Internet usage is rapidly growing in urban areas like Cosmopolitan cities, semi-urban areas in India. I-enabled services by governmental agencies, educational institutions and commercial sector force users of these services to seek superior internet access like broadband, WiMax in the place of traditional dial-up access. With the reforms in telecom sector in India, many private players started internet services affecting monopolistic public sector telecom giant BSNL (Bharat Sanchar Nigam Limited). With the advent of private ISPs, the perception and brand choice of broadband consumers are witnessing dynamic shift in favor of private players. However, BSNL is still preferred ISP in the minds of Indian broadband users. Cost competitiveness, transparency, paradigm shift in consumer responsiveness etc weigh in favor of the telecom PSU BSNL. This paper attempts to identify the factors affecting brand perceptions of broadband service. Further, it studies the cause and effect, mediating effects of consumer brand perceptions and conceptualizes a mediating-mediating model to capture these effects. The results suggest that consumer adoption of broadband service is affecting the brand perceptions measured in terms of satisfaction.

Keywords: Broadband, Adoption, Normative constructs, mediating.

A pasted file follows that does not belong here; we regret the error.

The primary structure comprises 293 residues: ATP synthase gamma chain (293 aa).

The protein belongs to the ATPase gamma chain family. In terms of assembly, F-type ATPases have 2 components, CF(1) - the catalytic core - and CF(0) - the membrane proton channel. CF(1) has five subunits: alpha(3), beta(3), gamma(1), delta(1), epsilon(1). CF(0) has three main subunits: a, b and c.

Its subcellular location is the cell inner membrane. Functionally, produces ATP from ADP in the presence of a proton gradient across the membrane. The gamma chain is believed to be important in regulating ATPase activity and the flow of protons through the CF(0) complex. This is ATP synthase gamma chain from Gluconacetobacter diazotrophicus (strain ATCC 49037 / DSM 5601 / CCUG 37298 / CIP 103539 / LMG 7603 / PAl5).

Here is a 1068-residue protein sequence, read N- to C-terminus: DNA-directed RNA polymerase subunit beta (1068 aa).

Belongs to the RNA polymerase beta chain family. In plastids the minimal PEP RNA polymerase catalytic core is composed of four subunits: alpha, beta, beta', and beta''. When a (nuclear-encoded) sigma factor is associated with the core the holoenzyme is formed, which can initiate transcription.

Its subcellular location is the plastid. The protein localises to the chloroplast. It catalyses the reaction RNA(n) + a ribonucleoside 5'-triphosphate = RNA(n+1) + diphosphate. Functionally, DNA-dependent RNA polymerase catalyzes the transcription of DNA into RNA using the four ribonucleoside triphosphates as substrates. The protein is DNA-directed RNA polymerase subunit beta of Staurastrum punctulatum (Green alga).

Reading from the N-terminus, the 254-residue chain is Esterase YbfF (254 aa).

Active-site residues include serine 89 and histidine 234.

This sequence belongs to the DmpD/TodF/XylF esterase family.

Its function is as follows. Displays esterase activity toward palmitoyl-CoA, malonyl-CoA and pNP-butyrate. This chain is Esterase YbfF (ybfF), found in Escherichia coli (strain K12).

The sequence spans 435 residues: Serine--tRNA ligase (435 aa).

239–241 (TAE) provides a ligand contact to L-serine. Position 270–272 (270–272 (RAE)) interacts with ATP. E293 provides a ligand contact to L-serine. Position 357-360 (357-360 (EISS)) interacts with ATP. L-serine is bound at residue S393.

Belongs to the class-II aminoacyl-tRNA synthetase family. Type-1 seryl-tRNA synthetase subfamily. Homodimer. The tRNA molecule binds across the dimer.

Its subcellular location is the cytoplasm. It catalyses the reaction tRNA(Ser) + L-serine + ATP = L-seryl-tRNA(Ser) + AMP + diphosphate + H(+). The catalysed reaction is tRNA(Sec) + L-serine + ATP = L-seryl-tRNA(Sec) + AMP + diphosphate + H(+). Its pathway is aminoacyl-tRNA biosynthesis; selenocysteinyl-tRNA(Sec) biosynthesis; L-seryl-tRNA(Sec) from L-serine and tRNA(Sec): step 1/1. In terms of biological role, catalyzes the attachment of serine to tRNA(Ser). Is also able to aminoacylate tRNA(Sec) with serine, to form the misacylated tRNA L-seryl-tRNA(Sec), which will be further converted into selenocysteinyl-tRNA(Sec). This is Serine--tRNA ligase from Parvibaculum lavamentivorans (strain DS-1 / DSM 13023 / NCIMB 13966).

Worldwide consumer adoption of broadband internet services continues exponentially. Broadband internet penetration is more than 55% in Japan and Korea and 53.6% in United States in the year 2004 (Venkata Praveen, Fotios Harmantzis 2006). According to Internet World Stats, an online internet usage portal, it is only 0.2% in India in 2007. There are four categories of broadband users: 1) Asymmetrical Digital Subscriber Line (ASDL) 2) Cable TV Internet 3) Fiber-to-home 4) Wireless Mobile Internet. But ASDL internet access and Wireless Mobile internet access are popular in India. The broadband penetration is expected to go up with impending WiMax broadband in India. The markets for broadband that remain untapped are rural, high cost, low-income and high risk. Serving these markets has required large investments that have not been forthcoming from the private sector (Francis Porenza 2007). The deployment focus now is shifting towards broadband access services and in this regard, the Government of India has taken a number of proactive steps to boost the penetration and deployment of advanced telecommunications infrastructure in all parts of the country (Abhay Karandikar, Zainul Chabriwala 2006). Government of India has taken numerous efforts to increase the tele-density 25 in the coming years. The Telecom Regulatory Authority of India (TRAI), through its working papers, is promoting broadband internet access and asked the service providers to diversify their operations to rural India. Till 2004, the broadband market in India is dominated by 2 telecom public sector companies viz., BSNL (Bharat Sanchar Nigam Limited) and MTNL (Mahanagar Telephone Nigam Limited). Their market shares are witnessing sharp decline due to entry of many private players like Reliance, Tata Teleservices, and Vodafone etc. The users are shifting from one player to another due to various reasons like cost, speed, quality of service etc.